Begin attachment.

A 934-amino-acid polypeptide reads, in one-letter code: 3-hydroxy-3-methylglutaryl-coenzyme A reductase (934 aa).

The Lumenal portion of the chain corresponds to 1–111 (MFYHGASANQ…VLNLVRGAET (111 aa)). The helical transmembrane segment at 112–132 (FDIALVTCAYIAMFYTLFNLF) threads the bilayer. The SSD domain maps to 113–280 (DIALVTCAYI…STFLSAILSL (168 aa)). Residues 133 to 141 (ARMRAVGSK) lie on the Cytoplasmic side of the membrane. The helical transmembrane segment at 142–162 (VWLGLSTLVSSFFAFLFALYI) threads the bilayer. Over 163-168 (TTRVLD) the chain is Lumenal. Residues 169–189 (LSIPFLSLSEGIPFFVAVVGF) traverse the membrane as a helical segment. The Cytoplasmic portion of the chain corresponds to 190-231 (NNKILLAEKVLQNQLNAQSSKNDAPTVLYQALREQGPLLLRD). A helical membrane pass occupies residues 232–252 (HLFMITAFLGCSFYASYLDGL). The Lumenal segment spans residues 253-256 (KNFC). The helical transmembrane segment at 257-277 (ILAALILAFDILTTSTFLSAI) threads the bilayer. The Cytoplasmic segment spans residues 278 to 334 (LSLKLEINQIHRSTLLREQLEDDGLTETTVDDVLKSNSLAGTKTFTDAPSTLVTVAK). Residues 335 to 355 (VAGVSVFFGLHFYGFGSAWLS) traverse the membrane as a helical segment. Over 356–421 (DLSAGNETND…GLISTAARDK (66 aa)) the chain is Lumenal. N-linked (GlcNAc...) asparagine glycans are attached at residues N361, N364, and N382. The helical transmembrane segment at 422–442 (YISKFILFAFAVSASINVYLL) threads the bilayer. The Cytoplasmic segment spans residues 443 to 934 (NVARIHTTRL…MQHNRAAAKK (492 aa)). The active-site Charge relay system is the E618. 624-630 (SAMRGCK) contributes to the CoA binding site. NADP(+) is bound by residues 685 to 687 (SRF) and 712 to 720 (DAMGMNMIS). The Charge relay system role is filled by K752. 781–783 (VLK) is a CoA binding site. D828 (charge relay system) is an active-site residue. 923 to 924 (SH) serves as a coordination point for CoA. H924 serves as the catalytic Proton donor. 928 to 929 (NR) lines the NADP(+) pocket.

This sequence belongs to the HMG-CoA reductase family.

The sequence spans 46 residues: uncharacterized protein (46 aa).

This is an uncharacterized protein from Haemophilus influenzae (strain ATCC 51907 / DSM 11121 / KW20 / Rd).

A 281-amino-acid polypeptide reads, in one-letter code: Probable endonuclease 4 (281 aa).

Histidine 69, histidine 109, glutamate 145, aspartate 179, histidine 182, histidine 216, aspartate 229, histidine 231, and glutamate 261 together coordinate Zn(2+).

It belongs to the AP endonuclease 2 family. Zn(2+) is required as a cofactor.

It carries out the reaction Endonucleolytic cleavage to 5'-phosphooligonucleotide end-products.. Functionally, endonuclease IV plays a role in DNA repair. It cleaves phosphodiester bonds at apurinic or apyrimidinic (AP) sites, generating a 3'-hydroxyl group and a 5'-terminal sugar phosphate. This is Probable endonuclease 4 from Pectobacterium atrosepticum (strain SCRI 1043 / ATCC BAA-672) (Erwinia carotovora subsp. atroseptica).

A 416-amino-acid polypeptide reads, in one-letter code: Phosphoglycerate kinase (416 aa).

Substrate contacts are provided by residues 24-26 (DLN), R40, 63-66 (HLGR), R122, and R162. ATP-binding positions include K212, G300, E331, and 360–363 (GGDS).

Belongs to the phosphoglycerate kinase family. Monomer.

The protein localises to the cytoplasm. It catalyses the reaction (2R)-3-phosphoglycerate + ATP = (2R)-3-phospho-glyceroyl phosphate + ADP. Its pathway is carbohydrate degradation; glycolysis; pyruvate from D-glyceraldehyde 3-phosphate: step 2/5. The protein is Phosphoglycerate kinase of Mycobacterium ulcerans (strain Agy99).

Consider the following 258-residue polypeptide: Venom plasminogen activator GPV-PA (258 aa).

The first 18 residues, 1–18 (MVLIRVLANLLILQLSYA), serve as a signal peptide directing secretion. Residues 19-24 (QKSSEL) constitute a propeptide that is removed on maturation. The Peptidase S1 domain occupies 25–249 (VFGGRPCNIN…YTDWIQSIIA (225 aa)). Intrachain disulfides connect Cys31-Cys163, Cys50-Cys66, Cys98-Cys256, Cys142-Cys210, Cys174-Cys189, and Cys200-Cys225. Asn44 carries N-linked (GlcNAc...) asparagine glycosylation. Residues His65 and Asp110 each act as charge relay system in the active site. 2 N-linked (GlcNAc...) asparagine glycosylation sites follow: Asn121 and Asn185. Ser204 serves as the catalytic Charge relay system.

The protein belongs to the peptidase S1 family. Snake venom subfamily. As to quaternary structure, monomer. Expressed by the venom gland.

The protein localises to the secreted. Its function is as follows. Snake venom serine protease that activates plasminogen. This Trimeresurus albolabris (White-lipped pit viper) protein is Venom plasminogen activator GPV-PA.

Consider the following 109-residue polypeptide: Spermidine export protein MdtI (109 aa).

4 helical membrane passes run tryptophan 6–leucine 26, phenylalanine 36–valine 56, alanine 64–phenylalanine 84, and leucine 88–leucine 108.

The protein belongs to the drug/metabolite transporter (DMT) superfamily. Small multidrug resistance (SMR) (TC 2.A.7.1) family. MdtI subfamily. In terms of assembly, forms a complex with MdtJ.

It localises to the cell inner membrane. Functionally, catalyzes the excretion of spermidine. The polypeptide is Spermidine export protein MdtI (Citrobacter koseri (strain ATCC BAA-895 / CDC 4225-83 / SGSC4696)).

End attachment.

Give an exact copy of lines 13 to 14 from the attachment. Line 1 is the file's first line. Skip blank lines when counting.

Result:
The protein localises to the cytoplasm. It catalyses the reaction (2R)-3-phosphoglycerate + ATP = (2R)-3-phospho-glyceroyl phosphate + ADP. Its pathway is carbohydrate degradation; glycolysis; pyruvate from D-glyceraldehyde 3-phosphate: step 2/5. The protein is Phosphoglycerate kinase of Mycobacterium ulcerans (strain Agy99).

Consider the following 258-residue polypeptide: Venom plasminogen activator GPV-PA (258 aa).